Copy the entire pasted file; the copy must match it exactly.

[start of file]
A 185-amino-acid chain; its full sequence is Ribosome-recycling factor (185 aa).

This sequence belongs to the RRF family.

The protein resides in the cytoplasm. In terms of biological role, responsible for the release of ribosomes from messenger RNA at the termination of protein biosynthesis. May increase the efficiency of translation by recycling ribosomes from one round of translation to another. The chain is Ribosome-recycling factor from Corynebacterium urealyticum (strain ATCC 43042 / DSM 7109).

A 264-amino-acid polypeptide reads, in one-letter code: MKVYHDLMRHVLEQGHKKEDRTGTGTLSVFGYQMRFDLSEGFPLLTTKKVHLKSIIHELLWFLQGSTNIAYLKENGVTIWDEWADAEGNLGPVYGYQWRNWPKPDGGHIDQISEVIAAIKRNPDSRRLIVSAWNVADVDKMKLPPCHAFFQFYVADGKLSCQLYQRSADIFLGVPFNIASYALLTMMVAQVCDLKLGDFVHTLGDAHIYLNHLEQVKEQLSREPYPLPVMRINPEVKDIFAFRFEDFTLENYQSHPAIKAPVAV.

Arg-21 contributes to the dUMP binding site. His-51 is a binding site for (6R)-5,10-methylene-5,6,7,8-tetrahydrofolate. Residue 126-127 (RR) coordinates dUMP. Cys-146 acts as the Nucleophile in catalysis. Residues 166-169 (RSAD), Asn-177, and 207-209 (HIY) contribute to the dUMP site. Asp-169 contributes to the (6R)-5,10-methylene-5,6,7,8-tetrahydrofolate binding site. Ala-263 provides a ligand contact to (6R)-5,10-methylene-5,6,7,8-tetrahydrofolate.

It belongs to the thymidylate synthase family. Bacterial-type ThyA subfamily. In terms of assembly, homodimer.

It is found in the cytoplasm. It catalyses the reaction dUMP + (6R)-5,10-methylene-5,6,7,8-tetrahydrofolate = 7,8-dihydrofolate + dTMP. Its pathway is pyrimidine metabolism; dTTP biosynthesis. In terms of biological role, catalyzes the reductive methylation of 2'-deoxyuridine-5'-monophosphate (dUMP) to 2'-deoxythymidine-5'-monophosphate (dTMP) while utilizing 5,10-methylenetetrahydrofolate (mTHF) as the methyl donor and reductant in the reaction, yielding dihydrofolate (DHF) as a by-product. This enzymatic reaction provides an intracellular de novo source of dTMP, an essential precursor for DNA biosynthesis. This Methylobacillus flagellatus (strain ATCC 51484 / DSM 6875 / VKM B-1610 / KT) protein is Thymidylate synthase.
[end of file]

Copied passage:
A 185-amino-acid chain; its full sequence is Ribosome-recycling factor (185 aa).

This sequence belongs to the RRF family.

The protein resides in the cytoplasm. In terms of biological role, responsible for the release of ribosomes from messenger RNA at the termination of protein biosynthesis. May increase the efficiency of translation by recycling ribosomes from one round of translation to another. The chain is Ribosome-recycling factor from Corynebacterium urealyticum (strain ATCC 43042 / DSM 7109).

A 264-amino-acid polypeptide reads, in one-letter code: MKVYHDLMRHVLEQGHKKEDRTGTGTLSVFGYQMRFDLSEGFPLLTTKKVHLKSIIHELLWFLQGSTNIAYLKENGVTIWDEWADAEGNLGPVYGYQWRNWPKPDGGHIDQISEVIAAIKRNPDSRRLIVSAWNVADVDKMKLPPCHAFFQFYVADGKLSCQLYQRSADIFLGVPFNIASYALLTMMVAQVCDLKLGDFVHTLGDAHIYLNHLEQVKEQLSREPYPLPVMRINPEVKDIFAFRFEDFTLENYQSHPAIKAPVAV.

Arg-21 contributes to the dUMP binding site. His-51 is a binding site for (6R)-5,10-methylene-5,6,7,8-tetrahydrofolate. Residue 126-127 (RR) coordinates dUMP. Cys-146 acts as the Nucleophile in catalysis. Residues 166-169 (RSAD), Asn-177, and 207-209 (HIY) contribute to the dUMP site. Asp-169 contributes to the (6R)-5,10-methylene-5,6,7,8-tetrahydrofolate binding site. Ala-263 provides a ligand contact to (6R)-5,10-methylene-5,6,7,8-tetrahydrofolate.

It belongs to the thymidylate synthase family. Bacterial-type ThyA subfamily. In terms of assembly, homodimer.

It is found in the cytoplasm. It catalyses the reaction dUMP + (6R)-5,10-methylene-5,6,7,8-tetrahydrofolate = 7,8-dihydrofolate + dTMP. Its pathway is pyrimidine metabolism; dTTP biosynthesis. In terms of biological role, catalyzes the reductive methylation of 2'-deoxyuridine-5'-monophosphate (dUMP) to 2'-deoxythymidine-5'-monophosphate (dTMP) while utilizing 5,10-methylenetetrahydrofolate (mTHF) as the methyl donor and reductant in the reaction, yielding dihydrofolate (DHF) as a by-product. This enzymatic reaction provides an intracellular de novo source of dTMP, an essential precursor for DNA biosynthesis. This Methylobacillus flagellatus (strain ATCC 51484 / DSM 6875 / VKM B-1610 / KT) protein is Thymidylate synthase.